Foundation Topic

How to Interpret the Bible

God wrote the Bible in a way you can understand, because he wants you to know him. However, like any book, the Bible requires thoughtful reading, and sometimes careful study if you want to understand what it means. Like the author of Psalm 119, when you are having trouble understanding God’s Word, ask God, “Give me understanding, so that I may keep your law and obey it with all my heart” (Psalm 119:34 NIV).   

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If the Bible Is Clear, Then Why Do People Disagree About What It Says?

If the Bible is clear, then why are there so many disagreements about what it means?

The answer, simply put, is that people often stumble into missteps when reading it. Here are six reasons we may fail to understand and interpret the Bible clearly.

1. Sin

The Bible tells us that living with sin that we are not sorry over, nor willing to forsake, can cloud our understanding of God’s Word (Romans 12:2; 1 John 1:9).

2. Fear

We might find ourselves becoming afraid of what other people might think of us when we interpret the Bible in a way that opposes their views. So, we choose a watered-down view of the Bible that doesn’t cause conflict so that we won’t be disliked or persecuted by others. (Proverbs 9:10). 

3. Stubbornness

Some people don’t see the Bible as their authority. Instead, they favor their own personal or cultural preferences over what the Bible says. Or, they prefer another source of authority that is contrary to God’s Word (e.g., non-Christian leader or another religious book). They are not willing to have the Bible correct them (Psalm 94:12; 2 Timothy 3:16-17).

4. Unbelief 

Bible reading requires genuine faith in God to understand his Word properly (Hebrews 3:15). Although they read the Bible, some people are not willing or prepared to believe what it says (John 7:17).

Simply put, we all make mistakes! To err is human. Even if a passage is clear, we are capable of misunderstanding it.

5. Isolation

People read the Bible alone. But no person is a theological island. Interpreting the Bible is meant to be exercised corporately in the Body of Christ, not in isolation from the people God has given the Church to help understand it properly (e.g., pastors, teachers, fellow Christians).

Productive Bible study takes time, hard work, and commitment (Psalm 111:2). Often, we may misunderstand a passage because we aren’t willing to invest the effort to really think about and study it.

6. Ignorance

Some people don’t know enough of the Bible to understand how to interpret individual parts of it. How can someone claim to understand a book they spent little time reading and studying?

Recognizing these stumbling blocks will go a long way to helping you properly read God’s Word. However, there’s one more thing you need to know in order to interpret the Bible correctly.

You must pray. Ask God to help you understand his Word. This is the best guard against misinterpretation. We need God’s help to understand God’s Word, and he is glad to give it (Proverbs 2:6).



Theme Verse

Knowing this first of all, that no prophecy of Scripture comes from someone's own interpretation. For no prophecy was ever produced by the will of man, but men spoke from God as they were carried along by the Holy Spirit.

2 PETER 1:20-21 ESV

How To Interpret The Bible
Article: 7 Min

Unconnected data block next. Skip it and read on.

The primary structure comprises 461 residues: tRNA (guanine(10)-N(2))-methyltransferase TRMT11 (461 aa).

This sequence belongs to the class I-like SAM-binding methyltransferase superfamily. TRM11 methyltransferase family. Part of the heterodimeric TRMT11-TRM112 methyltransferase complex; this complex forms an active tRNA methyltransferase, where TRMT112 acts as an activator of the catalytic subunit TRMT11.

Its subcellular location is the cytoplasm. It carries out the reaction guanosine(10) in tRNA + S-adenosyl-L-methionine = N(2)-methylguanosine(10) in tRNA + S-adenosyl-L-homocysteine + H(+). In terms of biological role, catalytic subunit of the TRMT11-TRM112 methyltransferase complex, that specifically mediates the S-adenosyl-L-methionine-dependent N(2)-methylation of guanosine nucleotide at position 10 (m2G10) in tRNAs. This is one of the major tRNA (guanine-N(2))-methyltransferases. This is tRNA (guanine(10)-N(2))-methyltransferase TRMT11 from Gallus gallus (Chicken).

Seven Simple
Tips to Help You
Interpret the Bible

Article: 10 Min

The Importance of Biblical Context

by Unknown Author at Ethnos 360 Bible Institute



The task of hermeneutics is to discover the meaning of the text in its proper setting; to draw meaning from Scripture rather than reading one’s presuppositions into it.

by John MacArthur

Chicago Statement on Biblical Hermeneutics

Article I

We affirm that the normative authority of Holy Scripture is the authority of God himself, and is attested by Jesus Christ, the Lord of the Church.
We deny the legitimacy of separating the authority of Christ from the authority of Scripture, or of opposing the one to the other.

Article II

We affirm that as Christ is God and Man in one Person, so Scripture is, indivisibly, God's Word in human language.
We deny that the humble, human form of Scripture entails errancy any more than the humanity of Christ, even in his humiliation, entails sin.

Article III

We affirm that the Person and work of Jesus Christ are the central focus of the entire Bible.
We deny that any method of interpretation which rejects or obscures the Christ-centeredness of Scripture is correct.

Article IV

We affirm that the Holy Spirit who inspired Scripture acts through it today to work faith in its message.
We deny that the Holy Spirit ever teaches to anyone anything which is contrary to the teaching of Scripture.

Article V

We affirm that the Holy Spirit enables believers to appropriate and apply Scripture to their lives.
We deny that the natural man is able to discern spiritually the biblical message apart from the Holy Spirit.

Article VI

We affirm that the Bible expresses God's truth in propositional statements, and we declare that biblical truth is both objective and absolute.
We further affirm that a statement is true if it represents matters as they actually are, but is an error if it misrepresents the facts.
We deny that, while Scripture is able to make us wise unto salvation, biblical truth should be defined in terms of this function. We further deny that error should be defined as that which willfully deceives.

Article VII

We affirm that the meaning expressed in each biblical text is single, definite and fixed.
We deny that the recognition of this single meaning eliminates the variety of its application.

Article VIII

We affirm that the Bible contains teachings and mandates which apply to all cultural and situational contexts and other mandates which the Bible itself shows apply only to particular situations.
We deny that the distinction between the universal and particular mandates of Scripture can be determined by cultural and situational factors. We further deny that universal mandates may ever be treated as culturally or situationally relative.

Article IX

We affirm that the term hermeneutics, which historically signified the rules of exegesis, may properly be extended to cover all that is involved in the process of perceiving what the biblical revelation means and how it bears on our lives.